Massachusetts Financial Services Co. said that so far this year gross sales in its bank trust channel have increased 30% from a year earlier, and a company executive said that he thinks the Boston investment management company will be able to match that performance in the channel next year even while it struggles with overall losses.

The mutual fund and separately managed account provider, which does business as MFS Investment Management and is majority owned by Toronto's Sun Life Financial Inc., said that its assets under management declined 21% from a year earlier, to $162 billion as of Sept. 30.

Last month MFS said that it had cut 90 jobs, or 5% of its work force, joining a growing list of mutual fund companies that have been forced to cut staff and expenses as a result of the financial crisis and dwindling assets under management.

The asset management industry has been forced to cut more than 4,000 jobs over the past three months.

Moste recently, BlackRock Inc. of New York announced Thursday that it had cut 500 jobs globally. A week earlier Baltimore's Legg Mason Inc. cut nearly 200 jobs, and last month Fidelity Investments of Boston announced plans to cut nearly 3,000 jobs by early next year.

Michael D. Fitzgerald, a senior vice president and the director of relationship management in MFS' advisory resources group, said in an interview last week that the job cuts at his company have not affected his group.

MFS has worked hard to keep its "client-facing people intact" as it has been forced to cut certain jobs, including four portfolio managers, he said.

Despite the turmoil and job cuts, MFS has grown in the bank trust channel because it has developed strong, long-term relationships with a wide array of financial services companies, Mr. Fitzgerald said.

In the first 11 months of this year MFS made nearly 15% of its gross mutual fund sales and more than 5% of all its investment product sales through the bank trust channel.

"A lot of our competitors have really been in and out of this space, but we really are committed to it," Mr. Fitzgerald said. "We are especially interested in developing relationships with institutions where we feel there are opportunities on the 401(k) and personal trust side."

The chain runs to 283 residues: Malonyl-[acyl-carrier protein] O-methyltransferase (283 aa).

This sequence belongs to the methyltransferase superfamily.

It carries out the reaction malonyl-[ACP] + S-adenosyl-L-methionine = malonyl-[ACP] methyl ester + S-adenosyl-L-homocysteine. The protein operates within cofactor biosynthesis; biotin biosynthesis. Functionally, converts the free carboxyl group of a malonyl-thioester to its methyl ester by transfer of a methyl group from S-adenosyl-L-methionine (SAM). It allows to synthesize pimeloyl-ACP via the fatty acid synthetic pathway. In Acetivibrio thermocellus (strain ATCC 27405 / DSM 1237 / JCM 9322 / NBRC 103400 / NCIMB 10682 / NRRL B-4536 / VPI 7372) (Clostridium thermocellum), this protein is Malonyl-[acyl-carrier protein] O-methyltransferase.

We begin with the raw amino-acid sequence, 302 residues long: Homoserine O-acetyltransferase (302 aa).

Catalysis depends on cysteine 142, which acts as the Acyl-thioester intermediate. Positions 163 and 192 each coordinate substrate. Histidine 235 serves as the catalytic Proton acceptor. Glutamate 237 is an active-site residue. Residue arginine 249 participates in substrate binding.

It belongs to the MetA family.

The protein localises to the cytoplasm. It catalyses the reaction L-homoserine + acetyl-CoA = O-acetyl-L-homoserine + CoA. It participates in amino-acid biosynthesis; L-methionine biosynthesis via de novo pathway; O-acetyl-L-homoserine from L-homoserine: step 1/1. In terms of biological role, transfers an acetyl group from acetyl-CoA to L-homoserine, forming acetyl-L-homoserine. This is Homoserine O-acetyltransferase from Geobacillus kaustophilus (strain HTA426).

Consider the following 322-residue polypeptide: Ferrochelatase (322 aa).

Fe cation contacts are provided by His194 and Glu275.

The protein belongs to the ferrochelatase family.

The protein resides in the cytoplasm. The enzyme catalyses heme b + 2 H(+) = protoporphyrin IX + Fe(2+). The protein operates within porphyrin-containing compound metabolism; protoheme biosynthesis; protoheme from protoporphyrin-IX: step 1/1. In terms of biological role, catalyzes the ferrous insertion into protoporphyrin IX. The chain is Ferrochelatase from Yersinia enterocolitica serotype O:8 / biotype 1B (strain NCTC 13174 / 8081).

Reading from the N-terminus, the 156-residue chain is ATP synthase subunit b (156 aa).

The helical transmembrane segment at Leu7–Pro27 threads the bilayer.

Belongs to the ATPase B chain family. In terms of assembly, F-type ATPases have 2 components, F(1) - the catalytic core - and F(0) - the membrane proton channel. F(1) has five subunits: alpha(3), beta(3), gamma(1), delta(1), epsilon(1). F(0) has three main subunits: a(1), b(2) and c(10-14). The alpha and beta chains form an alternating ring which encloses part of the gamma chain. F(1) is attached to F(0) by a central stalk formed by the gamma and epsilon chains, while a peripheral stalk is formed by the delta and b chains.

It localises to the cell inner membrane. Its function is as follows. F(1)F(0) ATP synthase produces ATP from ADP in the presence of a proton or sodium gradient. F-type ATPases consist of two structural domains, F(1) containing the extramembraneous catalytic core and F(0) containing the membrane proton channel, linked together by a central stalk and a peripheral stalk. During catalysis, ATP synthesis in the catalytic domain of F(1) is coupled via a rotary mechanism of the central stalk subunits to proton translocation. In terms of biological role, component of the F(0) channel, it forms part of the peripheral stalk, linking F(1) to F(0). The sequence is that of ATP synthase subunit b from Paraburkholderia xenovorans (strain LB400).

Mr. Fitzgerald, who was hired by MFS in 1996, said that the company has been developing relationships with bank trust clients since 1997.

MFS' sales through the bank trust channel will continue to increase, he said, as more banking companies move to an open architecture model of offering nonproprietary investment and insurance products to their customers. "This will be a big driver for our business."

Analysts said that it will get increasingly difficult for mutual fund companies, including MFS, to increase sales as equity markets continue to fluctuate, banks consolidate, and investors alter their strategies.

Burton Greenwald, a Philadelphia analyst with BJ Greenwald Associates, said that bank consolidation leaves "fewer institutions and even less shelf space" for fund companies to court.

"It is simple mathematics," he said. "Fund companies are going to have to continue to cut costs as assets under management dwindle, revenues fall, and everyone is forced to pay attention to the bottomline."

Nevertheless, Mr. Fitzgerald said that since MFS has relationships with so many banking companies, he is confident it will be able to withstand consolidation and deliver strong sales through the channel. It has eight relationship managers, who each work with 10 to 16 banking companies.

"I expect that there will be a lot of turf battles at bank trust companies, but we really have established strong relationships with all of these firms," he said. "We have relationships with Merrill and Bank of America. We have relationships with Wells and Wachovia." (It also has relationships with companies like PNC Financial Services Group Inc. and SunTrust Banks Inc.)

MFS has been able to develop relationships because it has kept its performance relatively strong, despite difficult economic conditions, Mr. Fitzgerald said.

"Our conservative, risk-averse approach is very much in line with what banks look for," he said. "Our funds are delivering strong returns in a difficult market cycle."

Mr. Fitzgerald expects sales volume to remain robust next year. There will be a "lot of money in motion, because markets have turned sour, and a number of competitors have stumbled."

This could create a wealth of new opportunities for MFS, which primarily offers mutual funds to banking companies but has been added as a manager on several unified managed account platforms, including B of A's, he said.

"We have seen it already as money is moving, and we have been the beneficiary already, and we expect that that will continue," Mr. Fitzgerald said. "Market conditions are creating a reason for firms to make changes. These conditions have given them all the reason they need to do something."

In addition, "we know these firms so well," he said. "We know who else is on their platform, who is struggling, and how we can fit on their shelf. We believe we are in a good position to do that."

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